A05:2021 – Security Misconfiguration
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Moving up from #6 in the previous edition, 90% of applications were tested for some form of misconfiguration, with an average incidence rate of 4.%, and over 208k occurences of a Common Weakness Enumeration (CWE) in this risk category. With more shifts into highly configurable software, it's not surprising to see this category move up. Notable CWEs included are CWE-16 Configuration and CWE-611 Improper Restriction of XML External Entity Reference.
The application might be vulnerable if the application is:
Missing appropriate security hardening across any part of the application stack or improperly configured permissions on cloud services.
Unnecessary features are enabled or installed (e.g., unnecessary ports, services, pages, accounts, or privileges).
Default accounts and their passwords are still enabled and unchanged.
Error handling reveals stack traces or other overly informative error messages to users.
For upgraded systems, the latest security features are disabled or not configured securely.
The security settings in the application servers, application frameworks (e.g., Struts, Spring, ASP.NET), libraries, databases, etc., are not set to secure values.
The server does not send security headers or directives, or they are not set to secure values.
The software is out of date or vulnerable (see A06:2021-Vulnerable and Outdated Components).
Without a concerted, repeatable application security configuration process, systems are at a higher risk.
How to Prevent
Secure installation processes should be implemented, including:
A repeatable hardening process makes it fast and easy to deploy another environment that is appropriately locked down. Development, QA, and production environments should all be configured identically, with different credentials used in each environment. This process should be automated to minimize the effort required to set up a new secure environment.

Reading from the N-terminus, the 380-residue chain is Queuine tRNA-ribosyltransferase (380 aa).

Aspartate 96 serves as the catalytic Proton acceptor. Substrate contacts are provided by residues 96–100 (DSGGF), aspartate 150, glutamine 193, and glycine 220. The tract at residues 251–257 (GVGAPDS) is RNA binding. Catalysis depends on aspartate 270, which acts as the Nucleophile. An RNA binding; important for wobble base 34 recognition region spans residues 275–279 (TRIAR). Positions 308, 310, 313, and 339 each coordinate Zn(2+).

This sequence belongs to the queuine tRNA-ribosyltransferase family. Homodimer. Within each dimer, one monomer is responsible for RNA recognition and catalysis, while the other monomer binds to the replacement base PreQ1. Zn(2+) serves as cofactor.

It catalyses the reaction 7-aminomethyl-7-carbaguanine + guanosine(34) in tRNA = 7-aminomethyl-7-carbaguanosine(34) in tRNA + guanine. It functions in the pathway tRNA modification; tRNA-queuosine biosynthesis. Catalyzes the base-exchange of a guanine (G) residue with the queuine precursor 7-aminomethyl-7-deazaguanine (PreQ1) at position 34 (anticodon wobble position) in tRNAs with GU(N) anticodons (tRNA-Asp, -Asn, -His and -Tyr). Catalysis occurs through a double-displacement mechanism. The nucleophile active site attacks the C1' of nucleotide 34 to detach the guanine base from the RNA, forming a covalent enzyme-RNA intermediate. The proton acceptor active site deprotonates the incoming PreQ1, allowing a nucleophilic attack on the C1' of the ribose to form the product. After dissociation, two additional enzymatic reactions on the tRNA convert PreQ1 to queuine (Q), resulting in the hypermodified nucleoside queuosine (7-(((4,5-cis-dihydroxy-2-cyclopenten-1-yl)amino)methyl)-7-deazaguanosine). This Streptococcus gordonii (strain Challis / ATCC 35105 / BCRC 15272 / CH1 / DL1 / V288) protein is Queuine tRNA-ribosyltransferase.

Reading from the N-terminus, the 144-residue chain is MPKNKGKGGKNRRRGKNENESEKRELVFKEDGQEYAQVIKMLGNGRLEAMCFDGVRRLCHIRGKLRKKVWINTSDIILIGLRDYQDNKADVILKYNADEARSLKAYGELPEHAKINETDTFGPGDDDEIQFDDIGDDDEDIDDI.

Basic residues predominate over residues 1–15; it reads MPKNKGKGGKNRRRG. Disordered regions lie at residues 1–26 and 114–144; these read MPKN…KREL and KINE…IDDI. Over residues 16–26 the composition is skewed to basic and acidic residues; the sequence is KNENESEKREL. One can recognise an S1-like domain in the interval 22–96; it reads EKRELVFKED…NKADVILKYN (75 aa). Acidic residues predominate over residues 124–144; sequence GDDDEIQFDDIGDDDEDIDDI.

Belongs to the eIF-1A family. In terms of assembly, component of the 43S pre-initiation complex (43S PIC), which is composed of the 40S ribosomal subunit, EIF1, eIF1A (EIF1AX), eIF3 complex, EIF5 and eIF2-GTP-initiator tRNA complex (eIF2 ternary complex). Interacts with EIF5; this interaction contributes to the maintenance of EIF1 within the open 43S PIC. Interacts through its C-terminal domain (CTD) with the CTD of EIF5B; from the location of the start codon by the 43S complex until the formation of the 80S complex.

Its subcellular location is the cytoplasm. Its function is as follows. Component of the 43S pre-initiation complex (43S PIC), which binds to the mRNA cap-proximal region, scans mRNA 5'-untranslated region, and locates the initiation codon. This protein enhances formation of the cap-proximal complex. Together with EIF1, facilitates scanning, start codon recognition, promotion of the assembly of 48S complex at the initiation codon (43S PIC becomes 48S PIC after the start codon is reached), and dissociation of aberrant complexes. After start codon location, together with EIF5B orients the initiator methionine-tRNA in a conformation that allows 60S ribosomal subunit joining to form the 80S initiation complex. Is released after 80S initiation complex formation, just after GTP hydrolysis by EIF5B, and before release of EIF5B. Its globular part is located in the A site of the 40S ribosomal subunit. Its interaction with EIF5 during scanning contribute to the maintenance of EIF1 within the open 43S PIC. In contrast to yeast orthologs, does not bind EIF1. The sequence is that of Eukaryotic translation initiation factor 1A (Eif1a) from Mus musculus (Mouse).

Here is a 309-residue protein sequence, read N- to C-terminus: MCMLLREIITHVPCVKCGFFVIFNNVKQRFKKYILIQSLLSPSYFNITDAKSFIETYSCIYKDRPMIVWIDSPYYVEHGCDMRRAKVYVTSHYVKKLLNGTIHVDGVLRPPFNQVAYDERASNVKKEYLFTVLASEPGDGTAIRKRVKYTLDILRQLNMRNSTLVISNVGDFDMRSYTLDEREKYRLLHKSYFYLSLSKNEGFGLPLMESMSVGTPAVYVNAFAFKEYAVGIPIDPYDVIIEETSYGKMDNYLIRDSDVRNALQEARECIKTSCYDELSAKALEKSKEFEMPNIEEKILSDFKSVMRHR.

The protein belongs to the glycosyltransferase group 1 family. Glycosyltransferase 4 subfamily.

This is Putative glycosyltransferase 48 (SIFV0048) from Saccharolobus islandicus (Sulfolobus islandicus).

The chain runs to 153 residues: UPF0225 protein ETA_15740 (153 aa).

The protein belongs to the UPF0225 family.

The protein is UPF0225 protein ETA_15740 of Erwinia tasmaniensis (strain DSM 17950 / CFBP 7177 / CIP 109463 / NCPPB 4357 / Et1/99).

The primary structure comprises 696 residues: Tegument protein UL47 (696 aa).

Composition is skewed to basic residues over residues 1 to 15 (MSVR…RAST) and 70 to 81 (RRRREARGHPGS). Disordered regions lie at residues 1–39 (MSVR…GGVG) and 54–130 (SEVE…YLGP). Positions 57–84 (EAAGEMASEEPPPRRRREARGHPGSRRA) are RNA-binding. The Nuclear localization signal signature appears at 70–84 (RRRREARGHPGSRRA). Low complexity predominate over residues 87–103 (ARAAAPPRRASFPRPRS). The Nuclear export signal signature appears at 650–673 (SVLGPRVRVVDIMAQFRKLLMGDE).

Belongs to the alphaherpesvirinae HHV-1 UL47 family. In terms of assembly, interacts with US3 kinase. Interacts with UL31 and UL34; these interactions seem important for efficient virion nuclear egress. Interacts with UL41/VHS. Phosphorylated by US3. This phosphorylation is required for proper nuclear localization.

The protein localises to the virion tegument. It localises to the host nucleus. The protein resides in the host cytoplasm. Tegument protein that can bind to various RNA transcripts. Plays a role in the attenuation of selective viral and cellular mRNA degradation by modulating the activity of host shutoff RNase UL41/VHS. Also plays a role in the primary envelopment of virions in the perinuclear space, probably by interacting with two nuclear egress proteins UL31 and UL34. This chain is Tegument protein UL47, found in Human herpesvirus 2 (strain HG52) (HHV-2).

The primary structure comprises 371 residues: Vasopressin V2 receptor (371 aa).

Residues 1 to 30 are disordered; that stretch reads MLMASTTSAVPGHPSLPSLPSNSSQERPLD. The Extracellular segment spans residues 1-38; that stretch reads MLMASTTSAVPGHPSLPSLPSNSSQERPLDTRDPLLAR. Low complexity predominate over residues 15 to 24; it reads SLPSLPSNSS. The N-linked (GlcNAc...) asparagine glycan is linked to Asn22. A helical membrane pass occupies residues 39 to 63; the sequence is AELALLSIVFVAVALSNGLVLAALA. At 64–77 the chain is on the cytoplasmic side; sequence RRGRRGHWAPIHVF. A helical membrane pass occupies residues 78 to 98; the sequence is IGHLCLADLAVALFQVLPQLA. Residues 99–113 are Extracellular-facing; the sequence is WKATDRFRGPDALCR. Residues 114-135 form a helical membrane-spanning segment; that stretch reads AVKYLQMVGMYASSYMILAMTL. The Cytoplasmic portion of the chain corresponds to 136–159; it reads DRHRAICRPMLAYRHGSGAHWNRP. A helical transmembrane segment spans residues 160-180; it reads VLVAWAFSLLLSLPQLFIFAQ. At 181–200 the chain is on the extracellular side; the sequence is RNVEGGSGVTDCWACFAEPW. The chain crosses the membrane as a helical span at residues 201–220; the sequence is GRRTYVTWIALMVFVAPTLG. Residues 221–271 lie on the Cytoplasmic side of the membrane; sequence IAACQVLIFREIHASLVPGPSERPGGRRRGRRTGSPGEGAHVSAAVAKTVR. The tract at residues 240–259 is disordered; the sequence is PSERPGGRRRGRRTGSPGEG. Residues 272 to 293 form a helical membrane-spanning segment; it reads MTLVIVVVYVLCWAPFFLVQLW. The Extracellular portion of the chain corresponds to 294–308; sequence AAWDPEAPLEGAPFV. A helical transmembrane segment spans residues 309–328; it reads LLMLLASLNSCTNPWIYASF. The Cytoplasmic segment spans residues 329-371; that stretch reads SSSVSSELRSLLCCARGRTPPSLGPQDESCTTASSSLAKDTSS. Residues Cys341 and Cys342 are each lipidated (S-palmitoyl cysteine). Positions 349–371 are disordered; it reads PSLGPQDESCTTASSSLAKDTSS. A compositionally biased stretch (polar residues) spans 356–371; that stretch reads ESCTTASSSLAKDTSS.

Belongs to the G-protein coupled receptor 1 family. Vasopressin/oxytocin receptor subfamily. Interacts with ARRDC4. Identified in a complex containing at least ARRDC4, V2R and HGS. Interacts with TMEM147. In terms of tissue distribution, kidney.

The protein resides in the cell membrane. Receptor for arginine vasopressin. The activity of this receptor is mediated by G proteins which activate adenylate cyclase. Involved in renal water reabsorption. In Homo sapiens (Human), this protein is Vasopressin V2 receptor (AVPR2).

A minimal platform without any unnecessary features, components, documentation, and samples. Remove or do not install unused features and frameworks.
A task to review and update the configurations appropriate to all security notes, updates, and patches as part of the patch management process (see A06:2021-Vulnerable and Outdated Components). Review cloud storage permissions (e.g., S3 bucket permissions).
A segmented application architecture provides effective and secure separation between components or tenants, with segmentation, containerization, or cloud security groups (ACLs).
Sending security directives to clients, e.g., Security Headers.
An automated process to verify the effectiveness of the configurations and settings in all environments.
Example Attack Scenarios
Scenario #1: The application server comes with sample applications not removed from the production server. These sample applications have known security flaws attackers use to compromise the server. Suppose one of these applications is the admin console, and default accounts weren't changed. In that case, the attacker logs in with default passwords and takes over.
Scenario #2: Directory listing is not disabled on the server. An attacker discovers they can simply list directories. The attacker finds and downloads the compiled Java classes, which they decompile and reverse engineer to view the code. The attacker then finds a severe access control flaw in the application.
Scenario #3: The application server's configuration allows detailed error messages, e.g., stack traces, to be returned to users. This potentially exposes sensitive information or underlying flaws such as component versions that are known to be vulnerable.
Scenario #4: A cloud service provider (CSP) has default sharing permissions open to the Internet by other CSP users. This allows sensitive data stored within cloud storage to be accessed.